United Nations Department of Economic and Social Affairs Sustainable Development

Brazil and Nicaragua

Open Working Group on Sustainable Development Goals
VI Meeting
Dec 11th and 12th
Countries in Special Situations

Statement by Brazil and Nicarágua

Africa and developing countries most in need should be a priority in the Post-2015 Development Agenda.

Member States should reaffirm the overarching goal of eradication of poverty and prioritizing the most vulnerable. We should have a strong sense of solidarity, in order to strengthen the overall international cooperation framework and to make the international economy more supportive of developing countries in their efforts to eradicate poverty and promote sustainable development with social justice.

As we said yesterday, the Post-2015 Development Agenda should be based on the agreed Rio Principles, inter alia, the principle of common but differentiated responsibilities. In our view, such principle should be reflected in the design of goals in a simple, straightforward fashion. The vision, the aspired goals should be universal indeed, but commitments and responsibilities differentiated in accordance with the respective capacities, social challenges and accumulated emissions responsibilities of respective countries.

The Post-2015 Development Agenda should carry forward unmet MDGs together with the associated ODA commitments by OECD countries. South-South cooperation should play a strong, supplementary role in cooperation for sustainable development under the Post-2015 framework, based on the principles of solidarity and mutual benefit, and through sharing of solutions of the South to common development challenges.

The implementation of the Monterrey Consensus and the fulfillment of international commitments related to official development assistance, including the target of 0.7% of GNP, is crucial, as is the target of 0.15 to 0.20% per cent of GNP for ODA to the least developed countries. International trade and access to and the transfer of technology are also central.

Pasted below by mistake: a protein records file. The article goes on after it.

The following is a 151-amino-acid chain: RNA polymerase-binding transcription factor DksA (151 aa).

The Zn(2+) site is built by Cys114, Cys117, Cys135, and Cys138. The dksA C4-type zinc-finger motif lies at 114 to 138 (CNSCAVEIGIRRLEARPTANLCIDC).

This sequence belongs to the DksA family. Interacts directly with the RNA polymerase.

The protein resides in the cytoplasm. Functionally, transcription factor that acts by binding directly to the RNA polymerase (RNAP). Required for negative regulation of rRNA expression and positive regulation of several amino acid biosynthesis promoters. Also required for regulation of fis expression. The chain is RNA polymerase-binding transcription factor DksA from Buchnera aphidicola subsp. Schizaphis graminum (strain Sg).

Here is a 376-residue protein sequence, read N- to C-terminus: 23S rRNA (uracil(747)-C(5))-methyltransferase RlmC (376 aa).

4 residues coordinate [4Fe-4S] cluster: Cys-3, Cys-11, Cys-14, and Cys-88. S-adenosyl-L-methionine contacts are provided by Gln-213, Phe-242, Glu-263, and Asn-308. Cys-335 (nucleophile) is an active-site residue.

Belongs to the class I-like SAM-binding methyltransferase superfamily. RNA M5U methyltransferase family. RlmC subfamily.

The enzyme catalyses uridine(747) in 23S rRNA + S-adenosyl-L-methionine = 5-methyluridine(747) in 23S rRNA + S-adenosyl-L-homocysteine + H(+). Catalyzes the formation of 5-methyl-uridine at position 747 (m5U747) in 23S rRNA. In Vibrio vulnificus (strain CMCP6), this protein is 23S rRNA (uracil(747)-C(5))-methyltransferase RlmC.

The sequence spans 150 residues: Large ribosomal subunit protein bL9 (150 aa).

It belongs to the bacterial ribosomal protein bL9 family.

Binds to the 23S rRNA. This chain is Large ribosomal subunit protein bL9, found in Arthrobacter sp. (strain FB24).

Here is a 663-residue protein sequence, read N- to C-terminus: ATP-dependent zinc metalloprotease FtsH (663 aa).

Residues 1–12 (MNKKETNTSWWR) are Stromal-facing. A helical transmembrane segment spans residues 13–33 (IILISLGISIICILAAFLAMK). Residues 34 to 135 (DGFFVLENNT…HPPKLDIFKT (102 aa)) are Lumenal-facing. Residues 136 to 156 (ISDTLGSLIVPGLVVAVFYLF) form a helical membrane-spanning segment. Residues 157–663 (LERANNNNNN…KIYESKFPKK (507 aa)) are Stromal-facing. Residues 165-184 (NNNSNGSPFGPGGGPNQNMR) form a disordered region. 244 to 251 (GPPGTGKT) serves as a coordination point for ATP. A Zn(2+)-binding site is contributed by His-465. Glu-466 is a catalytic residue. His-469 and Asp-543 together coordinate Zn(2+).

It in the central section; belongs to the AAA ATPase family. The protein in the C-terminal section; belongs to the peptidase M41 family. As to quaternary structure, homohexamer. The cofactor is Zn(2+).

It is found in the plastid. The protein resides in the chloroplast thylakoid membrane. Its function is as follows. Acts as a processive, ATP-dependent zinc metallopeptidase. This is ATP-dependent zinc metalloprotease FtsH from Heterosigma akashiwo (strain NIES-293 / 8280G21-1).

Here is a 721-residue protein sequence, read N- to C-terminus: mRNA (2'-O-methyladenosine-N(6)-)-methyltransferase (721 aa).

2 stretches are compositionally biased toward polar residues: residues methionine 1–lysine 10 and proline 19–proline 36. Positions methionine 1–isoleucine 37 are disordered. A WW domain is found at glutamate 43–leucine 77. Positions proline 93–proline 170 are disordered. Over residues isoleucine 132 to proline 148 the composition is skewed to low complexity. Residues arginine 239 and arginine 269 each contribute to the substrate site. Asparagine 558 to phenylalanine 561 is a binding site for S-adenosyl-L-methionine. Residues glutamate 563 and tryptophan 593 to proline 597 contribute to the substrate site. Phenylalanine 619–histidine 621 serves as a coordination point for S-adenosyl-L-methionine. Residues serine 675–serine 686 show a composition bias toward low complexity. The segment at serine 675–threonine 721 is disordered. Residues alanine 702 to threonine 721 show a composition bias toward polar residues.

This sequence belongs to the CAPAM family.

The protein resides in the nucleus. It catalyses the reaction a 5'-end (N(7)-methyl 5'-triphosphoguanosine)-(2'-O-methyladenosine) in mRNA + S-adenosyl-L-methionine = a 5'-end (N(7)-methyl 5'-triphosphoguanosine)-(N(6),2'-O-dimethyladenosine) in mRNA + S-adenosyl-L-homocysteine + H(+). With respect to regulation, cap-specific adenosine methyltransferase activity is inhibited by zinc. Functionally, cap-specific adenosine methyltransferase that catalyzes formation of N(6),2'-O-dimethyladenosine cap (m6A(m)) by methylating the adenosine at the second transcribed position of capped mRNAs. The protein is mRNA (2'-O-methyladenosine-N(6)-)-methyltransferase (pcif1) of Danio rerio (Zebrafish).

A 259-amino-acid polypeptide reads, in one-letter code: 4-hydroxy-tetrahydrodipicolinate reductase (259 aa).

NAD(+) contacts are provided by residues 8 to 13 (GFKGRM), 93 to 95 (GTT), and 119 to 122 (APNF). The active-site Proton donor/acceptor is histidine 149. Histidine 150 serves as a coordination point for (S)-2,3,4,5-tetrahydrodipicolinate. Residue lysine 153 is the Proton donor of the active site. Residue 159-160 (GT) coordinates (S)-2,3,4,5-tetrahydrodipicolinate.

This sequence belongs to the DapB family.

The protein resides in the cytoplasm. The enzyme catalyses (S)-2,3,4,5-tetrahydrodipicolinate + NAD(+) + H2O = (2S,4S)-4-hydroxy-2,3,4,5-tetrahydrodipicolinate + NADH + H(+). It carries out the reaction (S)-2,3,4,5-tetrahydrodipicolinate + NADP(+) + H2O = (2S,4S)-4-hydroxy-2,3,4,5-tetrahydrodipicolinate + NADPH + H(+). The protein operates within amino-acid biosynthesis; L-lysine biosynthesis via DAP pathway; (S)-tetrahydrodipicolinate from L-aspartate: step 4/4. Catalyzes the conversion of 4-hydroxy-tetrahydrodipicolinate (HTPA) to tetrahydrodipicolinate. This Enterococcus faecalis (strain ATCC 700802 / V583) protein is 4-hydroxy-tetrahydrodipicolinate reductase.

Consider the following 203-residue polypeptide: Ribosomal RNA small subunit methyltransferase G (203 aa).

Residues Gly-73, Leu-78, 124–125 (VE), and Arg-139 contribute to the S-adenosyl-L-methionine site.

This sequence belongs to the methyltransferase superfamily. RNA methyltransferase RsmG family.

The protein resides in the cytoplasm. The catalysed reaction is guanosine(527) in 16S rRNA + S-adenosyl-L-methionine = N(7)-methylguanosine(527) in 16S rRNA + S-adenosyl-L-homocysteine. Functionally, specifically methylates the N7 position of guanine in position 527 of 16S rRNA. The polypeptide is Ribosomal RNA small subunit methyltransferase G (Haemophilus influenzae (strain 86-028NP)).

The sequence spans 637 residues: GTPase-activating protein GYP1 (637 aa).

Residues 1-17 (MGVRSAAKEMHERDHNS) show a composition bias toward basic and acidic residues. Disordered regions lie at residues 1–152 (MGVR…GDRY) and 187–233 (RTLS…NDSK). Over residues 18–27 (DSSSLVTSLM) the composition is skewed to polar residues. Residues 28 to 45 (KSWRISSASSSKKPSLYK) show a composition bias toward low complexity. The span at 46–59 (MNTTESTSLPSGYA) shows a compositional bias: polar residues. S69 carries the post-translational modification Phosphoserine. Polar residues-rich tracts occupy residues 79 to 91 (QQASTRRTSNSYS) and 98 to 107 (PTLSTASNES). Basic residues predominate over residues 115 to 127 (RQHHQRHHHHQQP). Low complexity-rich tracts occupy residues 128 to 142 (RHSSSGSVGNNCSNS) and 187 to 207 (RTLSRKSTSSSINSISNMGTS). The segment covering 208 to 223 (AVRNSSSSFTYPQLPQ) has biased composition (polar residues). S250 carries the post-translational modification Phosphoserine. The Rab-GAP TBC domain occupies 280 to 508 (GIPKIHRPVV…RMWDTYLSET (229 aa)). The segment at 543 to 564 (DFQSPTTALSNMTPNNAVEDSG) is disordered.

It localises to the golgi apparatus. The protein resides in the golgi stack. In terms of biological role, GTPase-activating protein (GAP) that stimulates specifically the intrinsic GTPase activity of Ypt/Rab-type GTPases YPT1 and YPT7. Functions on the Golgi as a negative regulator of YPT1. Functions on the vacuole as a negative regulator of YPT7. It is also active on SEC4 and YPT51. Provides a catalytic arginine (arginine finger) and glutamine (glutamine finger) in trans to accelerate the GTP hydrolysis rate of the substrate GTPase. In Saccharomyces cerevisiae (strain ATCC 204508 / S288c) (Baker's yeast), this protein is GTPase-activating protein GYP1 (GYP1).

The timely and effective implementation of the Istanbul Programme of Action (IPoA), including those aspects pertaining to the duty-free and quota free market access, are indispensable tools for the sustainable development of the LDCs.

The SDG on the “Global Partnership for Sustainable Development” could also acknowledge the need for a “smooth transition” for countries that have recently graduated from Least Developed Country (LDC) status. Once they graduate and lose their access to concessionary financing, commercial loans become their main financing option as they seek to diversify and strengthen their economies. As a result, many have fallen heavily into debt.

For this reason, in the context of the Post-2015 Development Agenda, we should consider to extend the transition period until the vulnerability of the graduating country has been adequately addressed. We should also ensure timely debt relief for critically indebted developing countries in order not to impede their progress toward sustainable development.

SIDS face specific and unique challenges, especially with regards to climate change, in view of their particular vulnerabilities. The promotion of sustainable development is a collective responsibility. Reducing the vulnerability of SIDS and strengthening their resilience is a urgent matter that concerns us all.